... Who was originally supposed to play Ozma (Which was one of the lead roles in Disney's "Oz" picture) but wound up playing Mary in "Babes in Toyland" instead.

And it wasn't just "The Rainbow Road to Oz" that must have been weighing on Walt's mind as he over-saw the casting of "Babes in Toyland." Clearly Disney must have also been thinking about MGM's 1939 version of "The Wizard of Oz" when he began hiring people to appear in this picture. Otherwise, how do you explain how Ray Bolger ...

Copyright 1961 Walt Disney Productions

... the Scarecrow from that Victor Fleming film wound up playing the villainous Barnaby in this Jack Donahue picture? Or -- for that matter -- how Ed Wynn ...

Copyright 1961 Walt Disney Productions

(Who had actually been MGM's original choice for the title character in "The Wizard of Oz." But Wynn proved that he was indeed "The Perfect Fool" when MGM offered Ed the part in 1938 and he turned that studio down) wound up playing the Toymaker?

Truth to be told, the parallels between "The Rainbow Road to Oz" and "Babes in Toyland" run even deeper than this. Given that the real reason that Victor originally wrote his operetta back in 1903 was because the Broadway stage version of "The Wizard of Oz" had been so successful earlier that same season. Herbert's backers basically told him to " ... write a show like 'The Wizard of Oz.' " Which is how Victor wound up writing the score for "Babes in Toyland."

Okay. Enough with the operetta history. Let's get back to the Disney / Oz saga, shall we?

Even though Walt had seemingly lost all enthusiasm for making a new "Oz" movie, that didn't mean that Disney had actually fallen out of love with Baum's characters. Truth be told, Walt was just looking for a new home for Dorothy and her pals. And -- for a while, anyway -- it looked like he had found one along the shores of the Storybook Land Canal Boats ride at Disneyland.

As the story goes, Walt proposed putting an addition on this Fantasyland attraction in the late 1950s. One that would have created a Big Rock Candy Mountain for the Casey Jr. Circus Train to climb as well as some new mysterious caverns for the canal boats to float through.

Copyright 1959 WED Enterprises

As to what would be hidden away deep inside the caves of the Big Rock Candy Mountain, Walt had the Imagineers design various tableaus featuring the lands of Oz ...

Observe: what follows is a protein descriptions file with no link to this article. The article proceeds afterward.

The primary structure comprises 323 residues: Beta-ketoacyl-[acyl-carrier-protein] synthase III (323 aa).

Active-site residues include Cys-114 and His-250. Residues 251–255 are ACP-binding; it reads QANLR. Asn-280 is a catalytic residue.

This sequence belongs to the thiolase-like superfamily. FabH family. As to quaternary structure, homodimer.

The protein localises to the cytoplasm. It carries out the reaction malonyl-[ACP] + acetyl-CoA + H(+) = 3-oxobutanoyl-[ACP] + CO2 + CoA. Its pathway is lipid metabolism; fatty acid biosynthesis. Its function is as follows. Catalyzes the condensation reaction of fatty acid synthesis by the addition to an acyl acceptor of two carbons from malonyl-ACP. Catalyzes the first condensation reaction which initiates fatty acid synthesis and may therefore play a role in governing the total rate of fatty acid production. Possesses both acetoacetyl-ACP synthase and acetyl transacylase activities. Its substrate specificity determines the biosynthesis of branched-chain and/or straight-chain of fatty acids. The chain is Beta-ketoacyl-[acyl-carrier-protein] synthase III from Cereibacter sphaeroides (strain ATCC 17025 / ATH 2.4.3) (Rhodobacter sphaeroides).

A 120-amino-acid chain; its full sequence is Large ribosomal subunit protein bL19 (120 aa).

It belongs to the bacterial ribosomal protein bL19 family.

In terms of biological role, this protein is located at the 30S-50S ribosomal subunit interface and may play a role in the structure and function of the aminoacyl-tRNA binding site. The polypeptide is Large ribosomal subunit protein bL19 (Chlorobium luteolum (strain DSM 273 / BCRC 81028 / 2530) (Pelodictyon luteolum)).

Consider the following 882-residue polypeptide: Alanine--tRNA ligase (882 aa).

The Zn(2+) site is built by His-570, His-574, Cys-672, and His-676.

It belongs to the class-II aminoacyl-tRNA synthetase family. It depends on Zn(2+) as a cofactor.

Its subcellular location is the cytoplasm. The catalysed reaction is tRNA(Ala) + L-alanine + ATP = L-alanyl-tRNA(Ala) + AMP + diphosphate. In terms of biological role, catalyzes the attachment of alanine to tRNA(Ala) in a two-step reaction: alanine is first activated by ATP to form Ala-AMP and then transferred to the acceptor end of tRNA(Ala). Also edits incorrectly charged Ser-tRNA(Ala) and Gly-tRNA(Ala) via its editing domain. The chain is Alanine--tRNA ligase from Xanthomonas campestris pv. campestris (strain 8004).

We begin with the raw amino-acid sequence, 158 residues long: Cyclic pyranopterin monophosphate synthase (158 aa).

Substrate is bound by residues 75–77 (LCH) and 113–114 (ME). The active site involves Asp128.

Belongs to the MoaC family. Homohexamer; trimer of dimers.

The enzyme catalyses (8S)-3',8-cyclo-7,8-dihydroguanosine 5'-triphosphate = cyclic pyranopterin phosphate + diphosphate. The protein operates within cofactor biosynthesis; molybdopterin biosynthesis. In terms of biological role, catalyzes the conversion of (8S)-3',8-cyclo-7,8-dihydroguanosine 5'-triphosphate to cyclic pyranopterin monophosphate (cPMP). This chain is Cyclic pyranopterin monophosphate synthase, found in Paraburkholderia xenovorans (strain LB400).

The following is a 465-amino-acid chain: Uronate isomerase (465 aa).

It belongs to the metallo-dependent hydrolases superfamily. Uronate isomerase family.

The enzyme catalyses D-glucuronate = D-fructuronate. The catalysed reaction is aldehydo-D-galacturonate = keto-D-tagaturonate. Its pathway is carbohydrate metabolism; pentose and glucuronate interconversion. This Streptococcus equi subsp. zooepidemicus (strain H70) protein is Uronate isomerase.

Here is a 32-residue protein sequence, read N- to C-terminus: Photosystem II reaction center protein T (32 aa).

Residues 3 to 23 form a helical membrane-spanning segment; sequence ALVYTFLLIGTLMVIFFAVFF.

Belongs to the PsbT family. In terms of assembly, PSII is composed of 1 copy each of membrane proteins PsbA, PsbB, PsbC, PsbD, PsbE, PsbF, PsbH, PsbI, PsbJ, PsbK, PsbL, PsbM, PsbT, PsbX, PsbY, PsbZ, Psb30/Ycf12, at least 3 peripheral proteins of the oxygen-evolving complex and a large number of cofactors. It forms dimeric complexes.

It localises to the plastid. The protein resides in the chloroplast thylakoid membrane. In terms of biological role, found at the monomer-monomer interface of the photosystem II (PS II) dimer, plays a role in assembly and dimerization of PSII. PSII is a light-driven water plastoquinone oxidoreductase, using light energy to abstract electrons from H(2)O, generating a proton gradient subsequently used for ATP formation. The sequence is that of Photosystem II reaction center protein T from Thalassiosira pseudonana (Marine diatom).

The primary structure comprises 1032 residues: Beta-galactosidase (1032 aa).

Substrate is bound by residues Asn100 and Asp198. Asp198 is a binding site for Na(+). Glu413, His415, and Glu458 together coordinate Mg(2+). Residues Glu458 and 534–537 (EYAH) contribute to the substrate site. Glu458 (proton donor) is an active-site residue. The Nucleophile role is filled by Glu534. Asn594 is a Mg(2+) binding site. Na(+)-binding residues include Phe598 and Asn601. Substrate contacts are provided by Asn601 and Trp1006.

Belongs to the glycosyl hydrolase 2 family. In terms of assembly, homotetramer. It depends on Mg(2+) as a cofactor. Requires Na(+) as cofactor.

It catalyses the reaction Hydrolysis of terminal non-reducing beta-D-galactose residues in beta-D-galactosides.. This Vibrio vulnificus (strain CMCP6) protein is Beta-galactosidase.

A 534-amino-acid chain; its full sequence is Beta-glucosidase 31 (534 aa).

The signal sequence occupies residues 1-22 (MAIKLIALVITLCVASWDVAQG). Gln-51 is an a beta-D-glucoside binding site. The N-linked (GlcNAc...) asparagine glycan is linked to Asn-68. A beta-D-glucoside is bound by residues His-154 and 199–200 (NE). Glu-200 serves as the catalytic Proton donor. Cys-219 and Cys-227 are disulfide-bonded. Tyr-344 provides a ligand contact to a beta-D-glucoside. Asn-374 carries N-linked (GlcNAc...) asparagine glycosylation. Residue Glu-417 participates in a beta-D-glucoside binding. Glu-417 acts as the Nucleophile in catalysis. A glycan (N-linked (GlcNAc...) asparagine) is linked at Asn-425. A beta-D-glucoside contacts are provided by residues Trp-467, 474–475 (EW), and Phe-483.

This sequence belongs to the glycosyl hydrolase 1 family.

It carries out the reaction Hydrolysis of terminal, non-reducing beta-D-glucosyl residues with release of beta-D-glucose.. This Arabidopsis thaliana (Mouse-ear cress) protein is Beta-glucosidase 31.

Copyright 1959 WED Enterprises

... With the basic idea being that all of the characters were heading to the Emerald City to take part in a surprise birthday party for Dorothy.

Copyright 1959 WED Enterprises

It was Walt's hope that this new Oz-themed sequence would finally give Disneyland's "Storybook Land Canal Boats" ride a fitting finale. So blueprints were drawn up ...

Copyright 1959 WED Enterprises

... Like the one pictured above. Which is for the Tin Woodsman's castle. And then models were made ...

Copyright 1959 WED Enterprises

... and maquettes of the Oz characters were created. Below, you'll see the versions of the Wicked Witch and the Cowardly Lion that Joe Rinaldi designed.

Copyright 1959 WED Enterprises

But in the end, Walt opted not to go forward with construction of this Oz-themed expansion of the Storybook Land Canal Boat ride. No one that I've ever spoken with about this proposed Disneyland addition can come up with a logical explanation. Except perhaps that while a Big Rock Candy Mountain may have looked good on paper, the full-sized dimensional model that the Imagineer built using real candy was distinctly unappetizing.

What is certain is that Walt was still very fond of the Oz characters. Given that he kept many of the maquettes that had been created for the Storybook Land expansion project on display in his formal office (I.E. The area where Disney greeted guests & dignitaries that were visiting the Burbank studio) for years after that project had been tabled.